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Immediate Effects of Spinal Manipulative Therapy on
Myofascial Trigger Points

By |November 14, 2015|Chiropractic Care, Myofascial Disorder|

Immediate Effects of Spinal Manipulative Therapy on Regional Antinociceptive Effects in Myofascial Tissues in Healthy Young Adults

The Chiro.Org Blog


SOURCE:   J Manipulative Physiol Ther. 2013 (Jul);   36 (6):   333–341 ~ FULL TEXT

John Z. Srbely, DC PhD, Howard Vernon, DC, PhD,
David Lee, DC, Miranda Polgar, BSc

Department of Human Health and Nutritional Science,
University of Guelph, Guelph,
Ontario, Canada


OBJECTIVE:   The purpose of this study was to investigate if spinal manipulative therapy (SMT) can evoke immediate regional antinociceptive effects in myofascial tissues by increasing pressure pain thresholds (PPTs) over myofascial trigger points in healthy young adults.

METHODS:   A total of 36 participants (19 men, 17 women; age, 28.0 [5.3] years; body mass index, 26.5 [5.7] kg/m(2)) with clinically identifiable myofascial trigger points in the infraspinatus and gluteus medius muscles were recruited from the University of Guelph, Ontario, Canada. Participants were randomly allocated to 2 groups. Participants in the test group received chiropractic SMT targeted to the C5-C6 spinal segment. Participants in the control group received sham SMT. The PPT was recorded from the right infraspinatus and gluteus medius muscles at baseline (preintervention) and 1, 5, 10, and 15 minutes postintervention.

RESULTS:   Three participants were disqualified, resulting in a total of 33 participants analyzed. Significant increases in the pressure pain thresholds (PPT) [decreased pain sensitivity] were observed in the test infraspinatus group when compared with test gluteus medius, control infraspinatus, and control gluteus medius groups (P < .05). No significant differences in PPT were observed at any time point when comparing test gluteus medius, control infraspinatus, and control gluteus medius groups (P > .05).

CONCLUSIONS:   This study showed that SMT evokes short-term regional increases in PPT within myofascial tissues in healthy young adults.

Key Indexing Terms:   Manipulation, Myofascial Pain Syndrome, Myofascial Trigger Point, Pain Threshold, Chiropractic


From the Full-Text Article:

Introduction

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Conservative Chiropractic Management of Urinary Incontinence Using Applied Kinesiology: A Retrospective Case-series Report

By |September 12, 2012|Myofascial Disorder, Myofascial Trigger Points, Spinal Manipulation, Urinary Incontinence|

Conservative Chiropractic Management of Urinary Incontinence Using Applied Kinesiology: A Retrospective Case-series Report

The Chiro.Org Blog


SOURCE:   J Chiropr Med. 2012 (Mar); 11 (1): 49–57 ~ FULL TEXT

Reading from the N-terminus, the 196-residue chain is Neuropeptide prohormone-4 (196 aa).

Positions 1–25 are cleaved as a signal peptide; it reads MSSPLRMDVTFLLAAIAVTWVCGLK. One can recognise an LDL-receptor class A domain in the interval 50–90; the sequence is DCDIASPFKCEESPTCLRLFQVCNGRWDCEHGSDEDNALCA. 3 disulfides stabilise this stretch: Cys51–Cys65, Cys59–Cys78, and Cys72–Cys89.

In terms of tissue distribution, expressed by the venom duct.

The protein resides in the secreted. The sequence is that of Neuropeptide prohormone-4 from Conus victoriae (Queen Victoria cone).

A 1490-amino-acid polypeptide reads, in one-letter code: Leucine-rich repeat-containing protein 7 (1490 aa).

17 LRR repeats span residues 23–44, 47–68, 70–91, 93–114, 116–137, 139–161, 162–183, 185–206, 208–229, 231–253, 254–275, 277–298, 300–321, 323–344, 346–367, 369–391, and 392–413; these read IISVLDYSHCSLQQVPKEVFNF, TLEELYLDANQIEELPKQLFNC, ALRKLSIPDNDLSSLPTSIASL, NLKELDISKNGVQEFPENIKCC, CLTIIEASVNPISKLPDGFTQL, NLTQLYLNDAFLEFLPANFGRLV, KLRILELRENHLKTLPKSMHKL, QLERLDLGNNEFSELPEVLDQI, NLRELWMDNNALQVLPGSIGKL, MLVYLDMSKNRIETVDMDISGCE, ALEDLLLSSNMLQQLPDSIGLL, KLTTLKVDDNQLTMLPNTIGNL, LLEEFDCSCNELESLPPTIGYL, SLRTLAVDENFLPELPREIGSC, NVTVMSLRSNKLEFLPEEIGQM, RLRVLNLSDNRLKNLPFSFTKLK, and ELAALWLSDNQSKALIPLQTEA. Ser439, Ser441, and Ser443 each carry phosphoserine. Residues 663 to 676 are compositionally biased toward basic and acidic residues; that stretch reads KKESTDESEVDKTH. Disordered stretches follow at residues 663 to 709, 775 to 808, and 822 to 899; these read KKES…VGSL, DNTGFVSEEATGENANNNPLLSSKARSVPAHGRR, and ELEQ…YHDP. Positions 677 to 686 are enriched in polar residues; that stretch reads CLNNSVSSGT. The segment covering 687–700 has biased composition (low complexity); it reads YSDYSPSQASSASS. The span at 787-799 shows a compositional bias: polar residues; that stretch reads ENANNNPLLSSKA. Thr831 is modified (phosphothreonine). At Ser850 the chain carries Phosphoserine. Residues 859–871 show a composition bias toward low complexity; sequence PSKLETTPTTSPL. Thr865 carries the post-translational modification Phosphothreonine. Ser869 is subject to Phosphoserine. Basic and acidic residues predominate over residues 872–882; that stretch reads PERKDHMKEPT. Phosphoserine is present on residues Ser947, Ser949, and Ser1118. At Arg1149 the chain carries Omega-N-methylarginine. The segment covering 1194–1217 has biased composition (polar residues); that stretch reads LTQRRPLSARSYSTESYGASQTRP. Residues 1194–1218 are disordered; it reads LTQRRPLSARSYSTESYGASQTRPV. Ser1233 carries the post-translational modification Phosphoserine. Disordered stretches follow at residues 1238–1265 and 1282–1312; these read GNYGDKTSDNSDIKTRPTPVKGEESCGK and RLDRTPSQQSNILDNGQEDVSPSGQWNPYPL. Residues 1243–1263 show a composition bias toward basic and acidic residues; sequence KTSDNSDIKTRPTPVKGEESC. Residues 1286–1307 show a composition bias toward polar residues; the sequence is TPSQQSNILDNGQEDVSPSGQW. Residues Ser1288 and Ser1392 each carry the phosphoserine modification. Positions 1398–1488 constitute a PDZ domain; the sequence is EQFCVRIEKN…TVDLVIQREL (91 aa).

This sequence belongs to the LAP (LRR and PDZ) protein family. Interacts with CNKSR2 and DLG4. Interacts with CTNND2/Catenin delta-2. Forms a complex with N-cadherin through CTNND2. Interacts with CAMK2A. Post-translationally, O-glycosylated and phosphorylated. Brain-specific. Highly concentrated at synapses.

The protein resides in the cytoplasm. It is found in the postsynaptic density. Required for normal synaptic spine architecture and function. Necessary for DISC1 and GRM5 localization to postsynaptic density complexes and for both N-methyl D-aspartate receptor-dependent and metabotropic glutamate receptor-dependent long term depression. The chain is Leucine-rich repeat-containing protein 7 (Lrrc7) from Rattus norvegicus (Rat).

Scott C. Cuthbert and Anthony L. Rosner

Chief Clinician, Chiropractic Health Center, PC, Pueblo, CO 81004


OBJECTIVE:   The purpose of this case series is to describe the chiropractic management of 21 patients with daily stress and occasional total urinary incontinence (UI).

CLINICAL FEATURES:   Twenty-one case files of patients 13 to 90 years of age with UI from a chiropractic clinic were reviewed. The patients had a 4-month to 49-year history of UI and associated muscle dysfunction and low back and/or pelvic pain. Eighteen wore an incontinence pad throughout the day and night at the time of their appointments because of unpredictable UI.

INTERVENTION AND OUTCOME:   Patients were evaluated for muscle impairments in the lumbar spine, pelvis, and pelvic floor and low back and/or hip pain. Positive manual muscle test results of the pelvis, lumbar spine muscles, and pelvic floor muscles were the most common findings. Lumbosacral dysfunction was found in 13 of the cases with pain provocation tests (applied kinesiology sensorimotor challenge); in 8 cases, this sensorimotor challenge was absent. Chiropractic manipulative therapy and soft tissue treatment addressed the soft tissue and articular dysfunctions. Chiropractic manipulative therapy involved high-velocity, low-amplitude manipulation; Cox flexion distraction manipulation; and/or use of a percussion instrument for the treatment of myofascial trigger points. Urinary incontinence symptoms resolved in 10 patients, considerably improved in 7 cases, and slightly improved in 4 cases. Periodic follow-up examinations for the past 6 years, and no less than 2 years, indicate that for each participant in this case-series report, the improvements of UI remained stable.

CONCLUSION:   The patients reported in this retrospective case series showed improvement in UI symptoms that persisted over time.


From the Full-Text Article:

Introduction

Urinary incontinence (UI) occurs when there is leakage of urine involuntarily, most commonly in older patients. [1] Fantl et al [2] state that incontinence affects 4 of 10 women and 1 of 10 men during their lifetime, and about 17% of children younger than 15 years. A large postpartum study of the prevalence of UI found that 45% of women experienced UI at 7 years postpartum. Thirty-one percent who were initially continent in the postpartum period became incontinent in the future. [3] (more…)